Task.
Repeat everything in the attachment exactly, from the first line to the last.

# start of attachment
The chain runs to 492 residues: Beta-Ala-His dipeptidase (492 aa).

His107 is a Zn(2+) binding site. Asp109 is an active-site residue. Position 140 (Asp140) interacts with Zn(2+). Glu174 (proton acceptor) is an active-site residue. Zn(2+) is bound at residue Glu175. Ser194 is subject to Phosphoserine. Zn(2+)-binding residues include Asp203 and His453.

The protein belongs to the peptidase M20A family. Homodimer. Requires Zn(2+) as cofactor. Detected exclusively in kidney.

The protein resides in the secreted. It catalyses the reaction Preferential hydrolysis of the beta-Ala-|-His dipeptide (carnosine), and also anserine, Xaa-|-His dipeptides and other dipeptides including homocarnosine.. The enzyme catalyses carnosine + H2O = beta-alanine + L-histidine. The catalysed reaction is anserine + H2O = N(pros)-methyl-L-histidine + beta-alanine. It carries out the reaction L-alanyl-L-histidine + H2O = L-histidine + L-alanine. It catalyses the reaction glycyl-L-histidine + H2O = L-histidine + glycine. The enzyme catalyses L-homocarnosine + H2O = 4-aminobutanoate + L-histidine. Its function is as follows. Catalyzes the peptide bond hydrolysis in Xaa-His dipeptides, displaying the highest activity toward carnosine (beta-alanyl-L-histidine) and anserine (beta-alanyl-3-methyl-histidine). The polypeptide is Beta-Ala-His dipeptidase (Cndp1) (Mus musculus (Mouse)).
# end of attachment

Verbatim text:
The chain runs to 492 residues: Beta-Ala-His dipeptidase (492 aa).

His107 is a Zn(2+) binding site. Asp109 is an active-site residue. Position 140 (Asp140) interacts with Zn(2+). Glu174 (proton acceptor) is an active-site residue. Zn(2+) is bound at residue Glu175. Ser194 is subject to Phosphoserine. Zn(2+)-binding residues include Asp203 and His453.

The protein belongs to the peptidase M20A family. Homodimer. Requires Zn(2+) as cofactor. Detected exclusively in kidney.

The protein resides in the secreted. It catalyses the reaction Preferential hydrolysis of the beta-Ala-|-His dipeptide (carnosine), and also anserine, Xaa-|-His dipeptides and other dipeptides including homocarnosine.. The enzyme catalyses carnosine + H2O = beta-alanine + L-histidine. The catalysed reaction is anserine + H2O = N(pros)-methyl-L-histidine + beta-alanine. It carries out the reaction L-alanyl-L-histidine + H2O = L-histidine + L-alanine. It catalyses the reaction glycyl-L-histidine + H2O = L-histidine + glycine. The enzyme catalyses L-homocarnosine + H2O = 4-aminobutanoate + L-histidine. Its function is as follows. Catalyzes the peptide bond hydrolysis in Xaa-His dipeptides, displaying the highest activity toward carnosine (beta-alanyl-L-histidine) and anserine (beta-alanyl-3-methyl-histidine). The polypeptide is Beta-Ala-His dipeptidase (Cndp1) (Mus musculus (Mouse)).